Local design is most sustainable when it’s an educational process, nurturing new sensibilities from the inside out, rather than from the outside in.
...The work that is possible for a designer to do in a rural community is completely different than what’s possible in any city or design firm. Design as a means to overcome challenges is nonexistent, so the possibilities to inspire change abound. But design is also misunderstood and scoffed at as “fancy stuff for rich people.” That’s why we decided to move to Bertie County permanently and create a design-build high-school curriculum with Dr. Zullinger. We didn’t want to just be “creative consultants.” We wanted to build something from within and teach the young people of eastern North Carolina that design is first and foremost a sensibility that allows individuals to solve problems in different ways [my emphasis].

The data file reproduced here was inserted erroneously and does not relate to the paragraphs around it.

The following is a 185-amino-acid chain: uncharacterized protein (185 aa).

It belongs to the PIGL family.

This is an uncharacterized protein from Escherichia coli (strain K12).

...Local design has an identity beyond a program’s branding because it has an ownership by real people and it requires person-to-person communication. Local design is wood and metal and eye contact and handshakes.